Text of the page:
Materialman Liens: Why are you filing and what are you filing?
July 6, 2017
What you are filing initially, is a claim of lien. It’s not a lien until you recover on the underlying claim (the amount of money you are owed) giving rise to the claim of lien. Recovering your money through the filing of a claim of lien is actually a two step process: 1) filing a lawsuit and recovery on that lawsuit against the person or entity who owes you the money (for whom you did the work or supplied the materials) and 2) foreclosure of the lien which involves filing a lawsuit against the owner of the property on which the labor or materials were supplied and recovery on that lawsuit.
Why are you filing? While the obvious answer is to recover your money, the real reason you are filing the claim of lien is to attach your money claim to the property which you improved with your labor or materials in the event the person or company you contracted with for the services at issue can’t pay you. The ultimate objective is to recover your money. The quicker you do so, the less legal fees and time you spend dealing with issues unrelated to your primary business: building. Filing a claim of lien can effect title to the property in question and can affect the owner’s ability to sell the property. Owners dislike claims of liens on their property which can motivate them to satisfy the claim (paying you the money you are owed) or putting leverage on contracting party (to pay you the money you are owed). Often times, simply filing the claim of lien will provide the incentive needed by the contracting party or owner to pay your claim.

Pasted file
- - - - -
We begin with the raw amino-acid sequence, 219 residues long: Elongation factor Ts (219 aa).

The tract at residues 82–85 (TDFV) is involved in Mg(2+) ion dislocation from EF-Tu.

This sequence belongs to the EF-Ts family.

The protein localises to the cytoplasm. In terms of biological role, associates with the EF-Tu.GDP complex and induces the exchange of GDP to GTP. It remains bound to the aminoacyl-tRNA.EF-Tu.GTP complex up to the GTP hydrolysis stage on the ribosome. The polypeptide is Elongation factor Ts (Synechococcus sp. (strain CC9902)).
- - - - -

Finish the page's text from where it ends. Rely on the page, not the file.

Carson Law helps small to medium sized construction firms in all trades deal with the legal complexities of running a small business and a construction project in the building industry. This blog is dedicated to providing straightforward legal information design to assist the construction practitioner with the legal issues they are mostly likely to face on a construction job. Construction law and litigation is our focus, helping people is our passion. See Carson-Law.com; e-mail email@example.com or call 678-205-1537.